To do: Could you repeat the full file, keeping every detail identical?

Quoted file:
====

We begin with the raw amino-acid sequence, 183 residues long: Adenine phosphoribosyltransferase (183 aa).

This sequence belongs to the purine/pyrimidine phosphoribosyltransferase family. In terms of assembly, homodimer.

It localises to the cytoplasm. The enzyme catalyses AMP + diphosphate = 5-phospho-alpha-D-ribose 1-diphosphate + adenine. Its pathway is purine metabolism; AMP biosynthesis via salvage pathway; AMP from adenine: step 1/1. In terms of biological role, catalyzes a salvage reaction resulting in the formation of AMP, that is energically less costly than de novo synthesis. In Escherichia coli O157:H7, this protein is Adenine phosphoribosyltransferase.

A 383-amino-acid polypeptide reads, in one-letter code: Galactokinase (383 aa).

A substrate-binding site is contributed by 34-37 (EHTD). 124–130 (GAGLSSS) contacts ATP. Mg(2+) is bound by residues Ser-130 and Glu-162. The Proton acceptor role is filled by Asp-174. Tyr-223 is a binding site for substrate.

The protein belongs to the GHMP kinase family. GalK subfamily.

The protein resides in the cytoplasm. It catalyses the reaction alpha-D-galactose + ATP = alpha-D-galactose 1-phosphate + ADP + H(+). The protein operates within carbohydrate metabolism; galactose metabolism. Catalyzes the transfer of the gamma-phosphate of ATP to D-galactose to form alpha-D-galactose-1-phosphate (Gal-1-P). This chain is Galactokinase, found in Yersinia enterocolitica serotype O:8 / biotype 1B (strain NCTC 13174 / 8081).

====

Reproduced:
We begin with the raw amino-acid sequence, 183 residues long: Adenine phosphoribosyltransferase (183 aa).

This sequence belongs to the purine/pyrimidine phosphoribosyltransferase family. In terms of assembly, homodimer.

It localises to the cytoplasm. The enzyme catalyses AMP + diphosphate = 5-phospho-alpha-D-ribose 1-diphosphate + adenine. Its pathway is purine metabolism; AMP biosynthesis via salvage pathway; AMP from adenine: step 1/1. In terms of biological role, catalyzes a salvage reaction resulting in the formation of AMP, that is energically less costly than de novo synthesis. In Escherichia coli O157:H7, this protein is Adenine phosphoribosyltransferase.

A 383-amino-acid polypeptide reads, in one-letter code: Galactokinase (383 aa).

A substrate-binding site is contributed by 34-37 (EHTD). 124–130 (GAGLSSS) contacts ATP. Mg(2+) is bound by residues Ser-130 and Glu-162. The Proton acceptor role is filled by Asp-174. Tyr-223 is a binding site for substrate.

The protein belongs to the GHMP kinase family. GalK subfamily.

The protein resides in the cytoplasm. It catalyses the reaction alpha-D-galactose + ATP = alpha-D-galactose 1-phosphate + ADP + H(+). The protein operates within carbohydrate metabolism; galactose metabolism. Catalyzes the transfer of the gamma-phosphate of ATP to D-galactose to form alpha-D-galactose-1-phosphate (Gal-1-P). This chain is Galactokinase, found in Yersinia enterocolitica serotype O:8 / biotype 1B (strain NCTC 13174 / 8081).